The Affordable Homeownership Coalition

meeting the homeownership needs of a new generation

The Affordable Homeownership Coalition is a bipartisan alliance of the nation’s leading home mortgage lenders, home builders, real estate professionals, community development groups, civil rights organizations and consumer advocates committed to expanding home ownership opportunities for low- and moderate-income households.  We are united in recognizing that the nation needs more homes and more homeowners if we are to meet the social and economic challenges facing the country. 

For more information contact:

Ed Gorman

Get in touch


On August 19, AHC brought a variety of perspectives together for a Qualified Mortgage Rule (QM) Roundtable. Based on the valuable insights shared at the roundtable, we have compiled an Executive Summary and a more detailed Overall Summary. We also have a Primer on the QM rule discussed at the roundtable to provide context.

Our mission:

The Affordable Homeownership Coalition will work with federal, state and local officials to advocate for policies that will help overcome barriers preventing the construction of new homes and improving the condition of vacant or abandoned homes to meet the homeownership needs of a new generation. 

In addition, we aim to increase the number of borrowers who can qualify for sustainable homeownership loans at competitive rates so that more families can build wealth through owning homes of their own.


Affordable Homeownership Crisis:

  • Home inventory shortage
  • Homes being converted to rental
  • Labor and construction costs soaring
  • Land-use restrictions


The Affordable Homeownership Coalition is working across political party lines to increase awareness of the affordable homeownership crisis, advocate for increasing the nation’s inventory of homes and ensure that qualified borrowers can obtain affordable mortgage loans. 

Among our recent advocacy actions:

The AHC joined with the National Community Reinvestment Coalition to submit a statement in connection with a hearing in the House of Representatives’ Financial Services Committee that focused on barriers to minority homeownership

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Advised leaders of the Administration’s newly created Council to Eliminate Regulatory Barriers to Affordable Housing

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Briefed Democratic and Republican congressional staff leaders of the Financial Services Committee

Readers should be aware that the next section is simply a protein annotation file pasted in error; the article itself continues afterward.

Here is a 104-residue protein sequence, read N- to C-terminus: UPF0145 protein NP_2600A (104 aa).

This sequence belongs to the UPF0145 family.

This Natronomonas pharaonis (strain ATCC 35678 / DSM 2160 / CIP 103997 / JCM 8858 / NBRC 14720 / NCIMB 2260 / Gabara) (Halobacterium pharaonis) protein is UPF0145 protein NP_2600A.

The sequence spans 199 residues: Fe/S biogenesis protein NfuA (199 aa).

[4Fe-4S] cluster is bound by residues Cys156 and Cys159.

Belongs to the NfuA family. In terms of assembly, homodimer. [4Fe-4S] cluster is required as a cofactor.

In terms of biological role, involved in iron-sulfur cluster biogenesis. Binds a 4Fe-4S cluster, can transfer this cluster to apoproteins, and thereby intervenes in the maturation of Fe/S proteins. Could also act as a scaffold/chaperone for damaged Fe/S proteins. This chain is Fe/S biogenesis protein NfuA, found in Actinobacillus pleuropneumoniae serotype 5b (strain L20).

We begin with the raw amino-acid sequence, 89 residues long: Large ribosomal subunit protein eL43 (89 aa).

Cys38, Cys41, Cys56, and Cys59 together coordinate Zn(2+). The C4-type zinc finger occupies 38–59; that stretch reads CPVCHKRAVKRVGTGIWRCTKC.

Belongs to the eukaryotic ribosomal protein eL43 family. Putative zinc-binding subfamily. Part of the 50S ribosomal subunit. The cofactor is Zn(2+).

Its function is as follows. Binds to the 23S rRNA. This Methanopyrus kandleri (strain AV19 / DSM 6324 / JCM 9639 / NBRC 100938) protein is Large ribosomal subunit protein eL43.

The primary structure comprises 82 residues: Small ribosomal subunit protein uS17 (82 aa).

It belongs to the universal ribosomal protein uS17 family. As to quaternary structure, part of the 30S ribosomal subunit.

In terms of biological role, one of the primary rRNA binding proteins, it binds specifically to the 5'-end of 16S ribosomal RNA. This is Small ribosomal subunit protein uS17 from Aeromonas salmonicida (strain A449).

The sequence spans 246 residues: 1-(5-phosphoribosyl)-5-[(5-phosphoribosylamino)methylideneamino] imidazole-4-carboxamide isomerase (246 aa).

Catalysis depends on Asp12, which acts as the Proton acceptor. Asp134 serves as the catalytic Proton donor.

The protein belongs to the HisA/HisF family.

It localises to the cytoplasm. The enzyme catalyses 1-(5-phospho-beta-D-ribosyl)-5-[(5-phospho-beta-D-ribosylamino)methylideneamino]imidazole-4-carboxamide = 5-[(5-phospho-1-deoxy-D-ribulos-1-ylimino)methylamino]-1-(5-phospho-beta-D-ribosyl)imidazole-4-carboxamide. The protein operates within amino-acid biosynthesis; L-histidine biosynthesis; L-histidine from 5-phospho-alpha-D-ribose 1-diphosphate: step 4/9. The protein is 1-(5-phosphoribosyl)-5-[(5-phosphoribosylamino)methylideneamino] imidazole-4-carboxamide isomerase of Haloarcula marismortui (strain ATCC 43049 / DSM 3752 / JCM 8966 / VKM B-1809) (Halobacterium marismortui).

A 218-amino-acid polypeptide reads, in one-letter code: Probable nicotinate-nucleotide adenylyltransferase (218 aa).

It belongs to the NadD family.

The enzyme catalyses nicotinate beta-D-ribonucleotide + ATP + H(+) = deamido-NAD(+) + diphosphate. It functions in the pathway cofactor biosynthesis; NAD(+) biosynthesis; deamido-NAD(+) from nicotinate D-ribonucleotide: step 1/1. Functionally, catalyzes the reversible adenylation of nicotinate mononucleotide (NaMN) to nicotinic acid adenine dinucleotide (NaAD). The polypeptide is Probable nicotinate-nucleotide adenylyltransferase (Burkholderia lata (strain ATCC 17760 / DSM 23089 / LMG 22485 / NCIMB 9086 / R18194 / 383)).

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Analyzed the likely impact on affordable homeownership expansion of the Administration’s housing finance reform proposals


NCRC Community Development Fund Receives $420,000 Award from CDFI Fund

Washington, DC — The National Community Reinvestment Coalition Community Development Fund (NCRC CDF) has been awarded $420,000 from the Community Development Financial Institutions (CDFI) Fund. This week, the CDFI Fund announced that it has awarded more than $160 million to 152 organizations through the FY2014 round of the CDFI program. “The NCRC Community Development Fund

GROWTH Initiative Announced by President Clinton at CGI America

Generating Real Opportunities for Work Transforming Housing Initiative Announced by President Clinton at Clinton Global Initiative America Meeting Washington, DC – The National Community Reinvestment Coalition (NCRC) and its principal partners, including Chicanos Por La Causa (CPLC), NALCAB—National Association for Latino Community Asset Builders and the AFL-CIO Building and Construction Trades Department (BCTD), introduced today

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Redlining and Neighborhood Health

Before the pandemic devastated minority communities, banks and government officials starved them of capital.

Lower-income and minority neighborhoods that were intentionally cut off from lending and investment decades ago today suffer not only from reduced wealth and greater poverty, but from lower life expectancy and higher prevalence of chronic diseases that are risk factors for poor outcomes from COVID-19, a new study shows.

The new study, from the National Community Reinvestment Coalition (NCRC) with researchers from the University of Wisconsin–Milwaukee Joseph J. Zilber School of Public Health and the University of Richmond’s Digital Scholarship Lab, compared 1930’s maps of government-sanctioned lending discrimination zones with current census and public health data.

Table of Content

  • Executive Summary
  • Introduction
  • Redlining, the HOLC Maps and Segregation
  • Segregation, Public Health and COVID-19
  • Methods
  • Results
  • Discussion
  • Conclusion and Policy Recommendations
  • Citations
  • Appendix

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